The Health Innovation Roundup, sponsored by Health Cities, is written and published weekly by Taproot Edmonton to bring you the latest news and events in research, technology, companies and people changing health for the better in Edmonton.

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Here are some highlights from this week’s Health Innovation Roundup:


        • MIC Medical Imaging (MIC), which offers radiology services throughout Alberta, has partnered with Voyce Canada to provide remote, on-demand access to trained and certified interpreters, so patients can interact with staff in more than 240 languages, including American Sign Language. The companies were connected through Health Cities. “Not only are we introducing a new company to Alberta’s health innovation market, this project addresses challenges facing care providers and increases equity and access to care,” said CEO Reg Joseph in a release.
        • Medical engineering company MACH32 gave Global News a look at its autoinjector to quickly deliver medications that stop hemorrhaging, as well as its anti-aerosol tent.
        • Thanks to a grant from Alberta Innovates, a team of researchers at the University of Alberta will continue to develop a dental ultrasound system to better detect dental disease. “Having a 2D image is like being in the forest with no bearings and no idea what’s going on in the neighbourhood,” principal investigator Lawrence Le told Folio. “By transforming 2D images into 3D images, we will be able to really look around at different angles, giving a view of the soft tissue, blood flow and bone.”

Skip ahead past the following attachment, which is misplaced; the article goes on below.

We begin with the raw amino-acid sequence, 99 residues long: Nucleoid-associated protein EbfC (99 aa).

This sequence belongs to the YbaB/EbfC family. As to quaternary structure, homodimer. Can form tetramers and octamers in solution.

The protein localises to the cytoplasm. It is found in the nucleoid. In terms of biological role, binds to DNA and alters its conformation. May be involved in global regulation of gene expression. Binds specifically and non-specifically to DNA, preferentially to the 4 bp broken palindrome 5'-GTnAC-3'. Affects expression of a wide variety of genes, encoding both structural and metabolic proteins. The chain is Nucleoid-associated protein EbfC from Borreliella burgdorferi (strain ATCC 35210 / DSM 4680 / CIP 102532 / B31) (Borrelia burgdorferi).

• Microbiology and immunology professor David Evans and public health expert Timothy Caulfield of the University of Alberta told Postmedia what Albertans need to know about monkeypox.
        • Dr. Calvin Howard, who came by a love for neuroscience in high school in Fort Saskatchewan, spoke about his research into using diagnosing dementia more quickly with the help of artificial intelligence, which he’ll be pursuing in Boston.
        • Evusheld, a new drug shown to help prevent COVID-19 infections in immunocompromised people, is now available in Alberta. It is not a treatment but rather a long-acting antibody for those for whom a vaccine is not enough protection.


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